Why can SEO suffer after a website migration?
Friday, July 14, 2023
Websites will undergo migrations for many reasons. Sometimes this is for aesthetic purposes, improving their tech stack or legal requirements. However, no matter the reason, SEO needs to be included from the very beginning of any website migration, as there are a number of common pitfalls that can dramatically affect organic performance post migration.
Not all migrations have to be difficult though, and some can bring extremely positive results. Here are some of the most common SEO issues during your migration that could be dragging down your website’s performance:
Common SEO migration issues
Lack of correct redirects
During website migrations, URL structures may change. This is especially true ecommerce websites that may have common subfolders for products and/or categories.
When this happens, it is imperative that you set up redirects from your old page to the new page - using a 301 redirect if this is a permanent change. Failure to do so can result in the strength of old pages being wasted, as these pages will have historic value that search engines recognise - whilst new pages are just that, new; with no historic value attached to them.
Furthermore, migrations are often combined with a content audit, in which websites will remove irrelevant, or outdated content. When this happens, these pages also need to be redirected to a similar page. Whilst this may seem like a good time to do a content audit, we would recommend against doing so in a migration. The reason for this is that this then adds further complexity to the migration process, which can make it much more difficult to diagnose any issues.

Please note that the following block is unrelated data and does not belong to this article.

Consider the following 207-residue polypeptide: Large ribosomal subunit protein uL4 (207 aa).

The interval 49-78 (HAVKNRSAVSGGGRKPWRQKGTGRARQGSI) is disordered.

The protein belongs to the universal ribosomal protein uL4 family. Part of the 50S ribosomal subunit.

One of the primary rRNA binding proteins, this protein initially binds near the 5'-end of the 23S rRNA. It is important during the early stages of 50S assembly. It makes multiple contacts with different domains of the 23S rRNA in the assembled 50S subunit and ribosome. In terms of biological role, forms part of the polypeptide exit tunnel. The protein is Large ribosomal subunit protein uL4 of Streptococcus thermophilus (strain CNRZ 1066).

Changes in tech stack
Some CMS may come with more bloat - this can often come in the form of plugins that aren’t needed. One example could be if you had a website on Wordpress that was primarily a blog and lead capture, having e-commerce functionality with WooCommerce would be a waste of resources.
This can cause websites to load slower, be harder for search engines to render and understand, ultimately impacting organic search rankings and even other channels such as paid search.
Disallow rules that are ported over from staging sites
It is best practice that staging sites are used to build the site and test functionality. From an SEO perspective, we will often recommend a rule in the robots.txt file: Disallow: /.
This tells search engines to not crawl or index the staging site. We need to do this otherwise the staging site can be found within the search results and potentially compete with the live website for organic rankings.
Occasionally, we will see that the Disallow: / rule has been ported over from the staging site onto the live site when released. If left unchecked, a site can fall out of the index completely - imagine not being able to find your website on Google at all, even if you search for something only your site offers.
This can obviously be devastating for websites, as organic traffic and leads/revenue will plummet, eventually to nothing.